COVID-19 Message for Consumers & Propane Providers   Learn More »

Learn More

COVID-19 Message for Consumers & Propane Providers   Learn More »

Learn More

Although holiday decorating and winter weather services can continue to bring in business, the winter months are also prime time to take stock of budgets, equipment, and business processes from 2018. These five steps can help position a contractor for success in 2019.

1. Evaluate your fleet.

The first step in looking forward to the 2019 season is checking in on current equipment and how it did or didn’t help meet a business’s needs. What worked? What didn’t? What could have been more productive? Do a deeper dive by reviewing repair and maintenance logs. For equipment that has more hours in the shop than on site, it may be time to consider leasing or buying something new.

2. Look at your fuel budget.

Contractors might have noticed that gasoline prices this past summer were the highest in five years. Unfortunately, 2019 prices are expected to remain high, hovering around $2.80 in summer months when demand increases. While budgeting for those higher prices is one option, contractors who want a long-term solution to the headaches caused by gasoline price spikes may also consider switching equipment to propane. Because 90 percent of the fuel consumed in the U.S. is produced here, costs are insulated from the whims of the oil market. And contractors will typically save 30 to 50 percent per gallon of propane compared to gasoline right off the bat. Using PERC’s Propane Mower Calculator can give contractors a look at the possible savings the fuel can offer.

3. Check for incentives and grants.

In addition to lower fuel costs, contractors who make the decision to use propane mowers can look for available incentives or grants to offset the purchase of new equipment. For example, PERC’s Propane Mower Incentive program offers $1,000 per qualifying mower purchase or $500 per qualifying conversion. The PMIP has an online application to make the submission process simple whenever a mower purchase is made.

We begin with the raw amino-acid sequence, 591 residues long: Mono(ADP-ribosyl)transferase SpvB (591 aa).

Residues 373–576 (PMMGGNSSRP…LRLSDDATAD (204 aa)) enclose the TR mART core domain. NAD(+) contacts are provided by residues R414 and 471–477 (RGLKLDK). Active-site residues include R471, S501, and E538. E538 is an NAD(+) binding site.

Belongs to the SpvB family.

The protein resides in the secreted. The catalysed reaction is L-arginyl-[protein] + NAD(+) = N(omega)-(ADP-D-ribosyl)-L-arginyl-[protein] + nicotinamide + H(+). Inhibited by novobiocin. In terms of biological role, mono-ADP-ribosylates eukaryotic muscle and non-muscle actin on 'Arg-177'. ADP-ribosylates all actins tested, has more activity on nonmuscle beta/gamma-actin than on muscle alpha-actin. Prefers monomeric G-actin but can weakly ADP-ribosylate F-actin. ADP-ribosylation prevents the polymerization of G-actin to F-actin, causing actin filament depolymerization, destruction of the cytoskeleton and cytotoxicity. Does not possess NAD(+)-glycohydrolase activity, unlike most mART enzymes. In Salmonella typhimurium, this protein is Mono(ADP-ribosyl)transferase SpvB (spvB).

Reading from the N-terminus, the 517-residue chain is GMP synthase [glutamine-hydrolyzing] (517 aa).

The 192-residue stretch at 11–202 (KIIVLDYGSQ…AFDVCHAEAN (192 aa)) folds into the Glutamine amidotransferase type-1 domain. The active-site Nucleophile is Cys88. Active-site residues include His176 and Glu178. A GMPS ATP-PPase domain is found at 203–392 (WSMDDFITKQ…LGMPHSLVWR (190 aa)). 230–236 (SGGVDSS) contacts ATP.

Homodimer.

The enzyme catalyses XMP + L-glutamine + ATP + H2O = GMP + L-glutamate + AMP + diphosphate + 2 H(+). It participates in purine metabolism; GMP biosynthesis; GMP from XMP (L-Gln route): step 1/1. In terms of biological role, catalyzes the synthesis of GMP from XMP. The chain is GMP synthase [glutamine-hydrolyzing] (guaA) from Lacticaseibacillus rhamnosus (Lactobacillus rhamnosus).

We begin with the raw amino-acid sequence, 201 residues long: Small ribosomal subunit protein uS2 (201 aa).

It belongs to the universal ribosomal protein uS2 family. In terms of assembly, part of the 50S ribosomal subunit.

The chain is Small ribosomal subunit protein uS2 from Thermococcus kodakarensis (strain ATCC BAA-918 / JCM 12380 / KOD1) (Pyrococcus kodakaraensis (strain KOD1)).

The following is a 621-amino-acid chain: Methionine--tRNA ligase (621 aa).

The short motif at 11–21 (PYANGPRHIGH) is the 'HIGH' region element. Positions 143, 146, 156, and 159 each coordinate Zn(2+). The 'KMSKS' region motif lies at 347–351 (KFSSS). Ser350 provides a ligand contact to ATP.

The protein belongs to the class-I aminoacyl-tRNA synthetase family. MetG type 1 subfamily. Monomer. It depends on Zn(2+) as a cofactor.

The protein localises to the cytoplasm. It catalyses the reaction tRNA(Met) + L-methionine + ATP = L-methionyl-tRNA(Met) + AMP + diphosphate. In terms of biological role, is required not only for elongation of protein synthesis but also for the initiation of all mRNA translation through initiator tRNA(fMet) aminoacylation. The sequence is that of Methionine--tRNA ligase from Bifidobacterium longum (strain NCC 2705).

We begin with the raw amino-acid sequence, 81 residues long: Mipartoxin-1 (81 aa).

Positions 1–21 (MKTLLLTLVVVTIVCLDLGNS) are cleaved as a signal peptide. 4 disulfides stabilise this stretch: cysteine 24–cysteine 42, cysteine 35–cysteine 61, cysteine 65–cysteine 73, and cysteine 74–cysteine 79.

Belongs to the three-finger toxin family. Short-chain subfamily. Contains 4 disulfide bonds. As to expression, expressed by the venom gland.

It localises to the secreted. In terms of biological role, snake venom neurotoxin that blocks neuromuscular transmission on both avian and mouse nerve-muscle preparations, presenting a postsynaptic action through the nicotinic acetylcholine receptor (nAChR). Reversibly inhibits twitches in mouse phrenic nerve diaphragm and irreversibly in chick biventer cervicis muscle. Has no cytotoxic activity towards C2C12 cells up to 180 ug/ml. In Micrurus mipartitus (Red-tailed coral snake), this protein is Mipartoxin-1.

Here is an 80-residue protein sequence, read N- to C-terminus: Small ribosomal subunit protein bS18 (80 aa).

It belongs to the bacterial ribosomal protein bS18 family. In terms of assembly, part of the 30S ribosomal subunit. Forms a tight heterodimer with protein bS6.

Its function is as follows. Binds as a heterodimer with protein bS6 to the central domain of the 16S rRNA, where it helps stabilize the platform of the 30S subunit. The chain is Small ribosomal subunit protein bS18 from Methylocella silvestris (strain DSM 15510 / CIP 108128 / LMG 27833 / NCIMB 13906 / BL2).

Local incentives or grants may also be available from Clean Cities organizations or state environmental agencies. Contractors can also check with OEMs for rebates and offers that can reduce the cost of an initial purchase.

4. Discover how else your fleet can cut costs.

Contractors considering propane mowers for 2019 may be interested in other ways the alternative fuel can be used to cut fleet costs. For example, a variety of light- and medium-duty vehicles can be powered with propane autogas — vans for transporting crews, sedans for supervisors, pickups for hauling trailers, even larger medium-duty chassis up-fitted with dump bodies or cranes for renovation or hardscaping. As with propane mowers, fuel for propane autogas vehicles typically costs less, and makes installing refueling infrastructure on site even more efficient.

It’s even possible that a contractor’s existing vehicles can be converted to propane autogas, a cost-effective way for companies to begin using the alternative fuel. Contractors have the additional option of using propane autogas bi-fuel systems, which allow operators to go from propane autogas to gasoline at the flip of a switch when traveling beyond a tank of fuel.

5. Find new opportunities for technician training.

No matter how long a technician has been repairing outdoor power equipment, it can be good to set aside time for training during the off-season. Whether it’s a refresher on mower maintenance or learning new equipment entirely, training now can make repairs and maintenance more efficient once the mowing season begins again.

For contractors who choose to add propane mowers to their fleet, for example, the new fuel may be unfamiliar to technicians, but training is often readily available. A quick call to a propane retailer, propane equipment dealer, or mower or conversion kit manufacturer can help a contractor get technicians set up for any repairs or scheduled maintenance.

For more information about getting started with propane mowers, visit